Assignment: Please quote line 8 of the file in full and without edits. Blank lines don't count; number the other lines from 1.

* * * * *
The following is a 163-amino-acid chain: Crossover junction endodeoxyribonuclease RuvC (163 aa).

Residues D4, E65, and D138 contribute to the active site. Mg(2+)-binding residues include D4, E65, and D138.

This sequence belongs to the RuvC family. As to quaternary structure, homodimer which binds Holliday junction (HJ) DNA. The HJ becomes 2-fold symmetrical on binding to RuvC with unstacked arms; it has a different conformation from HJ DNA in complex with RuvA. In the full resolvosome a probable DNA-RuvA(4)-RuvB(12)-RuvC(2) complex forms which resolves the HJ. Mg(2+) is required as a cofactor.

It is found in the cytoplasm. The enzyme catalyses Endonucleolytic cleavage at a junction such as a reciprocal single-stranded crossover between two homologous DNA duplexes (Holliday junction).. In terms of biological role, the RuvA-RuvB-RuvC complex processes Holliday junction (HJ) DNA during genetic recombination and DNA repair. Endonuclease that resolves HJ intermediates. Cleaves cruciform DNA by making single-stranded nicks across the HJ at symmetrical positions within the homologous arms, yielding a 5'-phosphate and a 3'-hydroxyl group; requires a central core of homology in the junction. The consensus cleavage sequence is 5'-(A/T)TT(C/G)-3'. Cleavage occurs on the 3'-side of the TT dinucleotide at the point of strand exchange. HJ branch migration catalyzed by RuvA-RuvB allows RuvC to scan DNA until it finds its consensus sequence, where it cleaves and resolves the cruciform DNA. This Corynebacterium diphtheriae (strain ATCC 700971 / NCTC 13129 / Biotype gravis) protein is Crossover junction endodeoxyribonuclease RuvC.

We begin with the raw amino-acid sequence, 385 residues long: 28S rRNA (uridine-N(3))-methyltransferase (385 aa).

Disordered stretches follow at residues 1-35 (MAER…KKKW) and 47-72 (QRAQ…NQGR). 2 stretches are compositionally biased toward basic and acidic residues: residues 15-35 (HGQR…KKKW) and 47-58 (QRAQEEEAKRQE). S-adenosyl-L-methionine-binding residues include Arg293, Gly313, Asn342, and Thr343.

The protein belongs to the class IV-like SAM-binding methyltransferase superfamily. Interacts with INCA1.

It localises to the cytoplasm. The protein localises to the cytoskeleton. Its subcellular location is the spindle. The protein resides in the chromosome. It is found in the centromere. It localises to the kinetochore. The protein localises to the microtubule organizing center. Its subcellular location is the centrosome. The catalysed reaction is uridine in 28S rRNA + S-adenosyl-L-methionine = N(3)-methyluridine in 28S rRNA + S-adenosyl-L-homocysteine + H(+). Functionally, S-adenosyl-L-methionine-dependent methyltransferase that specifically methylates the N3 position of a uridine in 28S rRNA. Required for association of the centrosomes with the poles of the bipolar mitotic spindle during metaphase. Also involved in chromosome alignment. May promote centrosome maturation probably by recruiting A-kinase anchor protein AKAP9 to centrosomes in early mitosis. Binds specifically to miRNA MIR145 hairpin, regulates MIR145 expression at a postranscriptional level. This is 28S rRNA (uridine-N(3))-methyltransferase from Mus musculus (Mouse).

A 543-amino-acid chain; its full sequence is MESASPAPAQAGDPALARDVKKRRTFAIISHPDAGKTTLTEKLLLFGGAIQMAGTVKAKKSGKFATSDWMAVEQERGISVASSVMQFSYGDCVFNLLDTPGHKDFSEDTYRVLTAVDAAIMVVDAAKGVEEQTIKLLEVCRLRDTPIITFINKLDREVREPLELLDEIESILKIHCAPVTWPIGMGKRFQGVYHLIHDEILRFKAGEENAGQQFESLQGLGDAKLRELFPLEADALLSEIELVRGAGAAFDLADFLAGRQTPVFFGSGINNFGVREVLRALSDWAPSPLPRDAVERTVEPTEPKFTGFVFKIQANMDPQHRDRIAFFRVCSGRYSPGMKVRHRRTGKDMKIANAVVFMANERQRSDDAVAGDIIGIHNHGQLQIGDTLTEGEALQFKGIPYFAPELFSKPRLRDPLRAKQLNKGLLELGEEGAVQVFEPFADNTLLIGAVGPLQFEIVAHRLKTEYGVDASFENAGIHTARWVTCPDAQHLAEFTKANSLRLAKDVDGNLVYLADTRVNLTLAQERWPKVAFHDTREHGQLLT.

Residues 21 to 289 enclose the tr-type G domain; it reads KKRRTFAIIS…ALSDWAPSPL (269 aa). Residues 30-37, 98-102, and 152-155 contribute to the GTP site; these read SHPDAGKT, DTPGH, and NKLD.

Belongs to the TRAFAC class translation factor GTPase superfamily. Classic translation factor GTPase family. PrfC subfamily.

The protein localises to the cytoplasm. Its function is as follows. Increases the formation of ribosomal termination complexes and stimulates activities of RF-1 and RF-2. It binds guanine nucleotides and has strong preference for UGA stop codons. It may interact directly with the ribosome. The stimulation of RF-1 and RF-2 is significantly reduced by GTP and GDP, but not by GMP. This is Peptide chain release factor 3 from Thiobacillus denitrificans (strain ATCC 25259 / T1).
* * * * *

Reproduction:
It localises to the cytoplasm. The protein localises to the cytoskeleton. Its subcellular location is the spindle. The protein resides in the chromosome. It is found in the centromere. It localises to the kinetochore. The protein localises to the microtubule organizing center. Its subcellular location is the centrosome. The catalysed reaction is uridine in 28S rRNA + S-adenosyl-L-methionine = N(3)-methyluridine in 28S rRNA + S-adenosyl-L-homocysteine + H(+). Functionally, S-adenosyl-L-methionine-dependent methyltransferase that specifically methylates the N3 position of a uridine in 28S rRNA. Required for association of the centrosomes with the poles of the bipolar mitotic spindle during metaphase. Also involved in chromosome alignment. May promote centrosome maturation probably by recruiting A-kinase anchor protein AKAP9 to centrosomes in early mitosis. Binds specifically to miRNA MIR145 hairpin, regulates MIR145 expression at a postranscriptional level. This is 28S rRNA (uridine-N(3))-methyltransferase from Mus musculus (Mouse).